Judgment delivered on 3 June 2015
Stating that a journalist had been a KGB agent and that the Danish Security and Intelligence Service (PET) had considered him to be a KGB agent was a criminal offence
In 2007 and 2008, Bent Jensen made a number of statements about Jørgen Dragsdahl in national newspapers concerning Dragsdahl's activities as a journalist and debater during the Cold War and his relationship with the KGB and the Soviet Union. The issue in this case was whether it was a criminal offence to make these statements.
The majority of the Supreme Court ascertained that some of the statements contained allegations that Dragsdahl had been a KGB agent and that the PET had considered him to be a KGB agent. These statements were defamatory charges alleging that Dragsdahl had committed a criminal offence.
In the assessment of whether making these statements had been justified, regard had to be had to the fact that Jensen had made the statements in a public debate of issues of great public interest, and that Dragsdahl, as a well-known journalist with a long history of being very active in debates about security-related issues during the Cold War, had to be prepared to be the subject of critical comment and assessment.
On the other hand, importance should be given to the fact that the allegations concerned a criminal offence and that they had been unfounded. It also had to be considered that Bent Jensen was aware that, following extensive investigations, the PET had concluded that there was no basis for recommending to the Ministry of Justice that Dragsdahl be charged. It was also taken into account that Bent Jensen had been given special access to material from the Danish Security and Intelligence Service to use for general research into Cold War history, while Dragsdahl did not have access to this material and, thus, had limited opportunity to refute Bent Jensen's allegations. Based on a general weighing of the consideration for Jensen's right to freedom of speech and the consideration for Dragsdahl's reputation, the majority of the Supreme Court held that the allegations that Dragsdahl was an agent were punishable.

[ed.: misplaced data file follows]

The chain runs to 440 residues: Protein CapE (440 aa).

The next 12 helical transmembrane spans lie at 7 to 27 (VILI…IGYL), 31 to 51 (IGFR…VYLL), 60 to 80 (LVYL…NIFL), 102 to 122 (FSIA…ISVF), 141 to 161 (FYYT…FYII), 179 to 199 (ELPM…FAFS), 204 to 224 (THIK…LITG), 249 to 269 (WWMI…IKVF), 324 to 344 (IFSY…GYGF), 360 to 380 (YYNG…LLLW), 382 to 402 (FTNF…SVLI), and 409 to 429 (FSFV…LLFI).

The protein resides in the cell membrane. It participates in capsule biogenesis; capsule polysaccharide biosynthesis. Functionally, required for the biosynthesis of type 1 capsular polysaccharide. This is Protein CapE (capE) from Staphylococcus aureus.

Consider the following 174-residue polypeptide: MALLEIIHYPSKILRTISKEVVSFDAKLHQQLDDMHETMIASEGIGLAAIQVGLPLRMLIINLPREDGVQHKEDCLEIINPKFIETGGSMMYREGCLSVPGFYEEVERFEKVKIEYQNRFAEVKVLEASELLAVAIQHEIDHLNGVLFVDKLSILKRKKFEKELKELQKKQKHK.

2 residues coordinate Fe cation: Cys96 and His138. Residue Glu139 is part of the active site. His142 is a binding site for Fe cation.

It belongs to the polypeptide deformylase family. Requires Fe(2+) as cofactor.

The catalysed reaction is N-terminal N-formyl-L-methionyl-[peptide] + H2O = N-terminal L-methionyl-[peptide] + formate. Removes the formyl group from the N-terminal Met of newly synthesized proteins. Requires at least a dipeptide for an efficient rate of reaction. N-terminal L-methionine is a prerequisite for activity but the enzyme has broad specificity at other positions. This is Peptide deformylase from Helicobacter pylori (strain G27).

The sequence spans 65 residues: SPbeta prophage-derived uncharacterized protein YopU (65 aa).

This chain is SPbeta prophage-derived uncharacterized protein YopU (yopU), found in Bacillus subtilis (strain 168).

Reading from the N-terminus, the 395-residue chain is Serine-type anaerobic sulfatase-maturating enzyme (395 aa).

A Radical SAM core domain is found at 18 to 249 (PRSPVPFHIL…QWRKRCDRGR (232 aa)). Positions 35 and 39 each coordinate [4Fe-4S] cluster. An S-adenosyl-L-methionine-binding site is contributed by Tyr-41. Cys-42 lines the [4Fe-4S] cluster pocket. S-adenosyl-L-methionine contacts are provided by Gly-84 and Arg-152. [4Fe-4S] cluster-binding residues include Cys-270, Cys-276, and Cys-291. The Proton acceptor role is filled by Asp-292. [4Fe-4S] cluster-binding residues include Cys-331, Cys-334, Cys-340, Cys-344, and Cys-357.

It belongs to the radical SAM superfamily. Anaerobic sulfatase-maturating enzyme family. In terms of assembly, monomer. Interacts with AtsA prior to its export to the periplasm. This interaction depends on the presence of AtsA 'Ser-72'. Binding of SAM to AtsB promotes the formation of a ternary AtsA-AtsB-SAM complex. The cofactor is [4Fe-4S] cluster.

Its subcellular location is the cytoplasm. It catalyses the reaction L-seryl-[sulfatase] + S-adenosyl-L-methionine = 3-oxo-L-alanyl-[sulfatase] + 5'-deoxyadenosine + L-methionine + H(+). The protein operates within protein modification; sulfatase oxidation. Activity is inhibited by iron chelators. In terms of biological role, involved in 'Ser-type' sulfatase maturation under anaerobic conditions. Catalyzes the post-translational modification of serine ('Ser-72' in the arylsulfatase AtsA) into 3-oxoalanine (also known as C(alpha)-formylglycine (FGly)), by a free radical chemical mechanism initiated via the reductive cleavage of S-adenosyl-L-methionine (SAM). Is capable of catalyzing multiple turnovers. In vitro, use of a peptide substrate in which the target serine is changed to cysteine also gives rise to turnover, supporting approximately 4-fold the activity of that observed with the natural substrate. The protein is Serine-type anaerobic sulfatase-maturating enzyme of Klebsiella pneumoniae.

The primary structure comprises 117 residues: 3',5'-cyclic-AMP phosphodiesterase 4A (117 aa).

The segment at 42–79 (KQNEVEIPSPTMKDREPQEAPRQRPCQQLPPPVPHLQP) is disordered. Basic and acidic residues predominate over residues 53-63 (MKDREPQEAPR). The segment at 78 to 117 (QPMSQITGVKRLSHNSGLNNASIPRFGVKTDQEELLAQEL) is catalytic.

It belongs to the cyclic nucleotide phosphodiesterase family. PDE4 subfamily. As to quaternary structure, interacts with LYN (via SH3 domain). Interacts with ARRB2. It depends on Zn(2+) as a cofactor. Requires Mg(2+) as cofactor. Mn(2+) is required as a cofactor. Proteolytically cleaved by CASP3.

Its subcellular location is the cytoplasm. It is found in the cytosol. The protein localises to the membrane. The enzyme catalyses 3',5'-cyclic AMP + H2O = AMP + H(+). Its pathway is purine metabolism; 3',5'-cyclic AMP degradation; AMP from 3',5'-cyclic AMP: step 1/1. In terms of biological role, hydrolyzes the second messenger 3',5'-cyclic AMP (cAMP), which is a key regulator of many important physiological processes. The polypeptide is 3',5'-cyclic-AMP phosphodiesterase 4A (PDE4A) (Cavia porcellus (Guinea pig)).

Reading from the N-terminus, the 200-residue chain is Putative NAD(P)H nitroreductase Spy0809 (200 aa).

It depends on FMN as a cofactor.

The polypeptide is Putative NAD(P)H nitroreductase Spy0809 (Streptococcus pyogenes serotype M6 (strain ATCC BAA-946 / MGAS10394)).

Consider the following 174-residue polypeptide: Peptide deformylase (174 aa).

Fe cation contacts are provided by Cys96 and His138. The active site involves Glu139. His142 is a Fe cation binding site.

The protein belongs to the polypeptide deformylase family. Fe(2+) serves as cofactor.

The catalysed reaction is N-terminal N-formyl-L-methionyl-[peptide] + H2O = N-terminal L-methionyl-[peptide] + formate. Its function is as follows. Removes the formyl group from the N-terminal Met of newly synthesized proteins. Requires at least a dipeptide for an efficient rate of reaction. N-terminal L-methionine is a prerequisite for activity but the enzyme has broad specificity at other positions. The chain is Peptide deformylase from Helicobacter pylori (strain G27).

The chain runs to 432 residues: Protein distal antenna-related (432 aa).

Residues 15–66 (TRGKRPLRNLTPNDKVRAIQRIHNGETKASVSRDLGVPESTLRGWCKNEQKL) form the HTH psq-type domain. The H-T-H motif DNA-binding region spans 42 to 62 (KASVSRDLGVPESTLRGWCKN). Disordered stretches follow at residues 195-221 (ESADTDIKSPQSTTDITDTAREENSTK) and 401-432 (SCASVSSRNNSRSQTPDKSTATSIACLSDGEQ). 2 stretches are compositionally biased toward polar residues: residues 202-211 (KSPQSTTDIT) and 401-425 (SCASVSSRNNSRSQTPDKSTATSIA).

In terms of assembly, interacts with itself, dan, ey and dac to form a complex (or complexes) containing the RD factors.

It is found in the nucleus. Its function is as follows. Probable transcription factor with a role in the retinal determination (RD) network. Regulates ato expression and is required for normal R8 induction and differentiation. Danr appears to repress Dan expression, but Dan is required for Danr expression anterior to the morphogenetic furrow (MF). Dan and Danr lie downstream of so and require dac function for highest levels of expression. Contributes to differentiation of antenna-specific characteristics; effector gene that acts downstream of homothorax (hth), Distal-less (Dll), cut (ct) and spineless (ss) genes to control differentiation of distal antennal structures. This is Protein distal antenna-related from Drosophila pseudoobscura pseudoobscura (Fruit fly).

However, there was no basis for punishing Jensen for saying that Dragsdahl had participated in conspirative meetings with KGB officers, as there was sufficient basis for these statements. Jensen's allegations of disinformation against Dragsdahl were also not punishable, as they were based on facts.
The majority imposed 10 daily penalties of DKK 1,000 on Jensen and ordered him to pay compensation for injury to Dragsdahl's reputation of DKK 100,000. Dragsdahl was also entitled to have the allegations of him being an agent declared to be unfounded.
The High Court had reached a different conclusion.